Gordon Monson of The Salt Lake Tribune: "LeBron who? At the end, after the gap closed, it was all Sundiata. A troop of no-names, as it turned out, killed the king. All along, the Jazz knew if they could beat the team with the best record in the league, with the biggest star in the league, just maybe, style points or not, they weren't the sorry bunch of sad sacks they had seemed for too long. That's why the game was such an opportunity for them. Beat the Cavs. Beat LeBron. Beat your demons. Boost your self-esteem. The Jazz did all of the above. LeBron said he knew it was on him to lead his team to wins, and he is fine with that: 'I have God-given abilities. I try to take advantage of them. ... I try to will us to victories.' Not here, not now, not this time. LeBron, SUNDIATA. SUNDIATA, LeBron. For one night, at least, the Jazz basked in some unexpected light, and reveled in some deserved glory."
Jody Genessy of the Deseret News: "Before Thursday night's game, it looked like Sundiata Gaines would continue to take his NBA career 10 days at a time. That might not be the case anymore after the rookie point guard came in and saved the day for the Utah Jazz on national television. The Jazz's secret is out of the bag now. If they don't keep him longer than his second 10-day contract -- which the team decided to give him even before his buzzer-and-Cleveland-beating 3-pointer that gave the Jazz a 97-96 home win late Thursday -- somebody else just might pick him up now that they've seen what he can do on national TV. 'We were laughing and joking, that's how you get a second 10-day,' Jazz guard Ronnie Brewer said. 'That's how you stay on the team. Man, he played really big for us.' The Jazz informed Gaines Thursday morning that they'd decided to extend the former D-League player's stay in the NBA by at least another week-and-a-half. At least that was the plan, Jazz general manager Kevin O'Connor said in the morning, 'unless something crazy happened.' Turns out something crazy happened, and it was in Gaines' favor. ... 'I am on adrenaline right now,' he said minutes after hitting the game-winner. 'I am happy. ... After Utah picking me up, this is the next best thing to happen in my career.' "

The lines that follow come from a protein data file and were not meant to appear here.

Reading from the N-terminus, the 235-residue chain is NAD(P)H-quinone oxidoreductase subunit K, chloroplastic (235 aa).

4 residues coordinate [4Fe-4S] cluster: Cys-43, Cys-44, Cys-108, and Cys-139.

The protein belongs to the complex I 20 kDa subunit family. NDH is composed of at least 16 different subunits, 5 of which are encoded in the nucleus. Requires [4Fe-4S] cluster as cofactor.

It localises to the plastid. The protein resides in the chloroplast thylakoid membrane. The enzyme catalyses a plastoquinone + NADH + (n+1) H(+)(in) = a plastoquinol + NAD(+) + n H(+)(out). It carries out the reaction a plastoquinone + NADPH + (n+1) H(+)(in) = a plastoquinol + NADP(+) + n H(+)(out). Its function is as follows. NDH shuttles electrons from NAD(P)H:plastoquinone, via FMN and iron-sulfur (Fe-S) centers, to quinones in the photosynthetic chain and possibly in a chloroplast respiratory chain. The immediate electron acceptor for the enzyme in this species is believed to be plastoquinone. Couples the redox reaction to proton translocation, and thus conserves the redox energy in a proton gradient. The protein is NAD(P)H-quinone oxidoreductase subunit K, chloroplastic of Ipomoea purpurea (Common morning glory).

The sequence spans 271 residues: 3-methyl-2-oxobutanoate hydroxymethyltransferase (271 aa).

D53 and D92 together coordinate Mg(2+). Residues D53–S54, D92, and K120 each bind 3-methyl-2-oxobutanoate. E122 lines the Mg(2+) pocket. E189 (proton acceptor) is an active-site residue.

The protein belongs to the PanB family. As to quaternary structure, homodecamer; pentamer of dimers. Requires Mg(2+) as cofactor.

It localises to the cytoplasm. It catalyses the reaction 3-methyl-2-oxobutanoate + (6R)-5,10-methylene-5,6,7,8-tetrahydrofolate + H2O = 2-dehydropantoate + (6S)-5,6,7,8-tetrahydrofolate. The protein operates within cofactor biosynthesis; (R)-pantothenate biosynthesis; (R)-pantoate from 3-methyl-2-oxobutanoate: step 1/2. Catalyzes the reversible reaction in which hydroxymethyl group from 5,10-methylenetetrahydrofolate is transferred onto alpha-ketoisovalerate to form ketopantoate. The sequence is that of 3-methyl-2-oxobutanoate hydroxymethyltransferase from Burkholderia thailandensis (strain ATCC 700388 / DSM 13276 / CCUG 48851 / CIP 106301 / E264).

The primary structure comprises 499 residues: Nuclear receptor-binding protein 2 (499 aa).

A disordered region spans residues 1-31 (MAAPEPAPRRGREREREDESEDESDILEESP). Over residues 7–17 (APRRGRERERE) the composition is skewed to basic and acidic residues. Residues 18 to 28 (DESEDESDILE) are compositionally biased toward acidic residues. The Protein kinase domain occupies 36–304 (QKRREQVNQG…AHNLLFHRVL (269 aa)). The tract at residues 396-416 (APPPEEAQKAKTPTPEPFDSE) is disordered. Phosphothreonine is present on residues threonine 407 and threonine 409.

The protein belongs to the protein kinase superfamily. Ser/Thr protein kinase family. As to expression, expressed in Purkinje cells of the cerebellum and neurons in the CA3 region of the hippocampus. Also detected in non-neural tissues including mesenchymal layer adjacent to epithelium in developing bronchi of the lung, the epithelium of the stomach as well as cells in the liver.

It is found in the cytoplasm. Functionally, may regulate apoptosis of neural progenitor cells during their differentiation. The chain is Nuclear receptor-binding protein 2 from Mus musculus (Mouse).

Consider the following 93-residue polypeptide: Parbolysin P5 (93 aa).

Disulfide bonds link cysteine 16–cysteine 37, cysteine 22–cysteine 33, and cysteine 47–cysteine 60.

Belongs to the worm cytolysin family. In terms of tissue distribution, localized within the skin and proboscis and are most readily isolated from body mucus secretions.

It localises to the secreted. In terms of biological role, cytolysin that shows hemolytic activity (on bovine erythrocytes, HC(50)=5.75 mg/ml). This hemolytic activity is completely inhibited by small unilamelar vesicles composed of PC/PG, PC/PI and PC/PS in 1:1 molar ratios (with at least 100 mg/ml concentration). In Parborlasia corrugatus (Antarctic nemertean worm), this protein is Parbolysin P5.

Jim Peltz of the Los Angeles Times: "One day after the Clippers said their rookie power forward would need knee surgery that woulddelay his NBA debut until next season, Blake Griffin said Thursday that the decision was 'the best choice' for his nascent career. 'This has been a possibility in the back of my mind that it might have to happen, so it made it a little bit easier to process,' he said. In a nine-minute news conference at the Clippers' training facility in Playa Vista, Griffin said he was 'obviously disappointed' but that 'it's better to take care of it now and not have to deal with it in the future.' ... Griffin, 20, is scheduled to have surgery Wednesday in Los Angeles. He expects to be on crutches for about a week and for his full recovery to take between four and six months. 'Right now I'm shooting to be [in] full force sometime later in the summer,' he said. 'It's frustrating, but at the same time this is the best choice for me.' "
Jay Greenberg of the New York Post: "Of the four guys (including LeBron James, Dwyane Wade and Joe Johnson) generating the most drooling out of the potentially NBA landscape-altering free agent class of 2010, Bosh is losing ranking as the most likely to disappoint. ... Many believe Bosh, having endured seven years of hockey weather, will not want to take any steps in galoshes and is on his way to sunny Dallas, Phoenix or most likely Miami. That would mean Wade wouldn't have to go anywhere to have a team that can win him another NBA championship. Nevertheless, Bosh has not lifted the Raptors past 19-20 this season, nor past the first round in two tries. Though owner Jim Dolan's money would buy many beautiful woolen scarves and a good warm coat, Bosh, in coming to the Knicks, would be joining basically the same kind of perimeter shooting, bottom-tiered playoff team that he would be leaving. There also is the question of how much better Bosh is than the emergent David Lee, an increasingly devilish offensive threat whom the Knicks already know and are learning to love more by the day."